It is some time in the future and you are shopping at a supermarket. You insert your loyalty card into a kiosk, which greets you by name. By pulling information from your customer database, the kiosk knows you have a fine taste for wines, so it shows you a video clip of the week's special offer on Italian wines. If you want to know about any more offers, you simply touch a screen.
The technology to do all this is not quite there yet, but the potential offered by interactive technology has excited many in the advertising, marketing and communications industries.
"Half the money I spend on advertising is wasted," soap magnate Lord Leverhulme said. "The trouble is that I don't know which half."
The beauty of interactive systems is that they give companies feedback on the number of people taking an interest in their advert, how long they look at it and even which parts of the ad were most liked. A number of systems are being used for interactive communications, including CD-Rom, CD-i, point-of-information (POI) kiosks, interactive TV and the Internet.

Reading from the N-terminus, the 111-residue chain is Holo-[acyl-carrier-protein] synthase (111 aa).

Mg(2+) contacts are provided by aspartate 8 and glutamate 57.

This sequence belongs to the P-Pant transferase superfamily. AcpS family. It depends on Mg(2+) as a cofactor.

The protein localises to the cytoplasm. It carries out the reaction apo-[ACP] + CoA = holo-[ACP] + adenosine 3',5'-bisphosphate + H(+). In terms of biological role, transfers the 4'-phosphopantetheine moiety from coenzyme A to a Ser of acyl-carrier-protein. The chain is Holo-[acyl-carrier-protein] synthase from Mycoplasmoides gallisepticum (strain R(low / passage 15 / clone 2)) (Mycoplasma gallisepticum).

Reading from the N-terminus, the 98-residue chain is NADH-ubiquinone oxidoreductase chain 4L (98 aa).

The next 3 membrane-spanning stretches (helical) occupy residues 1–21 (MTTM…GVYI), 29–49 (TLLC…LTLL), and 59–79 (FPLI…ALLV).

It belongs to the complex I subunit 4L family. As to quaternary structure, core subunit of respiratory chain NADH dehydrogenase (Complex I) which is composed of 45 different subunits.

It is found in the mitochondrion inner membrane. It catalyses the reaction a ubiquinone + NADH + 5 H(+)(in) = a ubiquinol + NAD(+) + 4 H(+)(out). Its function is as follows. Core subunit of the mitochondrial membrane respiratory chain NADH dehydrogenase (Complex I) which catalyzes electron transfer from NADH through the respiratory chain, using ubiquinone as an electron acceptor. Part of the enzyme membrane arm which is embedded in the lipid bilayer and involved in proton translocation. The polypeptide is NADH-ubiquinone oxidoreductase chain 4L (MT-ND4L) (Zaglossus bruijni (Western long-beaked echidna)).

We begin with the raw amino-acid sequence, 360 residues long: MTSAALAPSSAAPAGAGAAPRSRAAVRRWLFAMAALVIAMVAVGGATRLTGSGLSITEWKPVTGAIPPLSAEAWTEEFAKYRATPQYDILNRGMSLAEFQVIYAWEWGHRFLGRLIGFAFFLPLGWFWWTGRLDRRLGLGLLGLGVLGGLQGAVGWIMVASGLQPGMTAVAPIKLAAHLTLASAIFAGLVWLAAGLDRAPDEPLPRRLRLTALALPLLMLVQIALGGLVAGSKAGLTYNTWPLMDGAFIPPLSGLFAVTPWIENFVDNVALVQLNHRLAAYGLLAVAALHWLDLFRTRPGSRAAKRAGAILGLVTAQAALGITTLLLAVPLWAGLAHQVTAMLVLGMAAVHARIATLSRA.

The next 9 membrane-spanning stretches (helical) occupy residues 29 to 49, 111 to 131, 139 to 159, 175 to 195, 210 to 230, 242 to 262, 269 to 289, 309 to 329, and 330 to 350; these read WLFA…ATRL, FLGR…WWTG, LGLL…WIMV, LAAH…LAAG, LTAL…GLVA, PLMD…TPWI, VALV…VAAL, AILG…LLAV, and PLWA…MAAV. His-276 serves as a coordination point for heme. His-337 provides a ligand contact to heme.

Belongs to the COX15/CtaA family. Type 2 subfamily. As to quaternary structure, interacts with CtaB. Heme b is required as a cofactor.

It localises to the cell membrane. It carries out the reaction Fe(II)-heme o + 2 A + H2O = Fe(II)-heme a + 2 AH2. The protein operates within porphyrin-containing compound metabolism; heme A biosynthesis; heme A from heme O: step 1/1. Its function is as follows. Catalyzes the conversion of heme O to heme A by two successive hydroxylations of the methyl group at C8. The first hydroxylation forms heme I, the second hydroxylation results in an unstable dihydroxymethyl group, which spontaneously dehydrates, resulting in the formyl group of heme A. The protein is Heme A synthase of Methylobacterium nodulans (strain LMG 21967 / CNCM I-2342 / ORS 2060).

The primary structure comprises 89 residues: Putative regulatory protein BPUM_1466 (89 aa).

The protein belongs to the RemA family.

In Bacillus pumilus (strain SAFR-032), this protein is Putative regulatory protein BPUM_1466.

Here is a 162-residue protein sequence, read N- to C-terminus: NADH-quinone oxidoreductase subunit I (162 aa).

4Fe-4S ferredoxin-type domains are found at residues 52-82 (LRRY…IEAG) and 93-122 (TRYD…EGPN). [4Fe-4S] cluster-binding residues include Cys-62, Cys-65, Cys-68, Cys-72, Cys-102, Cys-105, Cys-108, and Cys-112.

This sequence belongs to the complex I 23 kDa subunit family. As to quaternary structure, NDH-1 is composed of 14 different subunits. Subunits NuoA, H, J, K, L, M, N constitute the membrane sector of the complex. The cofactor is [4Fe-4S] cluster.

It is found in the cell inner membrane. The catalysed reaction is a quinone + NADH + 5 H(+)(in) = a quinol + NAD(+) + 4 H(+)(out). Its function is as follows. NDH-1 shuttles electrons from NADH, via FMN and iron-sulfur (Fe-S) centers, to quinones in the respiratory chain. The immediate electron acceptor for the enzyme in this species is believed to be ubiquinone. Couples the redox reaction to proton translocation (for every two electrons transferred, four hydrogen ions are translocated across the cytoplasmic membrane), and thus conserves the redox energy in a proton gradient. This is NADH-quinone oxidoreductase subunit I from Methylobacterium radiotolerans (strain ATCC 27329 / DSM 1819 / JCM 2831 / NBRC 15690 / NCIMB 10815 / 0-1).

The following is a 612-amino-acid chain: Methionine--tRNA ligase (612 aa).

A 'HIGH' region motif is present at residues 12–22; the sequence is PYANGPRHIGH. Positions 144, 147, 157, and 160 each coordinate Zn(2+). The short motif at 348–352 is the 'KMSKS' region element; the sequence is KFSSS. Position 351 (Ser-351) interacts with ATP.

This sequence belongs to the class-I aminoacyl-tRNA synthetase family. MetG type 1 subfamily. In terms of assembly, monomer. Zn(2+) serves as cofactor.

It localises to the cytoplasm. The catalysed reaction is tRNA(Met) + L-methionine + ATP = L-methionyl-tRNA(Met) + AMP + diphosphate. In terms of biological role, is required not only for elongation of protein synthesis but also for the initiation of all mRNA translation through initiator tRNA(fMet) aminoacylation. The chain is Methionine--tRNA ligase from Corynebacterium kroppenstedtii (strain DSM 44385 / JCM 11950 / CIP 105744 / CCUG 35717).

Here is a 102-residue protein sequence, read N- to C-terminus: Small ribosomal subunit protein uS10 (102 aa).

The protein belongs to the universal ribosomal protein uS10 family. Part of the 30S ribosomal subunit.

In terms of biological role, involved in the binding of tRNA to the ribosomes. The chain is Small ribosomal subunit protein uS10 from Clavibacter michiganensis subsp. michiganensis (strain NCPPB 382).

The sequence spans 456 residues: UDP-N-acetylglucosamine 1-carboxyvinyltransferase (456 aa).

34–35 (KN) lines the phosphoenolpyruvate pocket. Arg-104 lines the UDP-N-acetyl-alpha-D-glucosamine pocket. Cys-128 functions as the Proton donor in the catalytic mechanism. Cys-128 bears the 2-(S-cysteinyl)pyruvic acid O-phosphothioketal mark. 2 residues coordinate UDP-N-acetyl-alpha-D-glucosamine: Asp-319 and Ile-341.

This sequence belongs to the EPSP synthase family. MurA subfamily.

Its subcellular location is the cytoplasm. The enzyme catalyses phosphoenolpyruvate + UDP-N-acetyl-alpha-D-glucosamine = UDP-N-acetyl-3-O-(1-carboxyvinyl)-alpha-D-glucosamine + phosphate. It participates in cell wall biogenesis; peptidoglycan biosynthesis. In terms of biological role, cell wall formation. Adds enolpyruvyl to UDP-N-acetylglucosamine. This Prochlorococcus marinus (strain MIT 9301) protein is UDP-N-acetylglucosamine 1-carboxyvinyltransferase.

Interactive Learning Productions (ILP) set up a multimedia division a year ago. Its director, Steve Grainger, says: "People are now looking at multimedia as a serious part of their marketing strategy." ILP developed a marketing CD-Rom for the Brewery, a London-based conferencing and banqueting centre. The disc includes images of all the food and drink on offer, a virtual tour, and an event planner to help companies organise meetings.
The Design Clinic has produced a pre-sales interactive system for the BSkyB satellite TV service, using a CD-i player connected to a TV. The system, which is in more than 550 stores around the UK, includes video clips from the various channels and a guide to different packages.
A growing number of companies are using the Internet to market their name or brands. The drinks company Carling has a Web site aimed at 18- to 25-year-olds (the largest group of lager drinkers). The site includes Premier League football match updates and team and merchandising information.
Thomas Cook's site has a worldwide database of more than 100 countries, and users can find hotel and resort …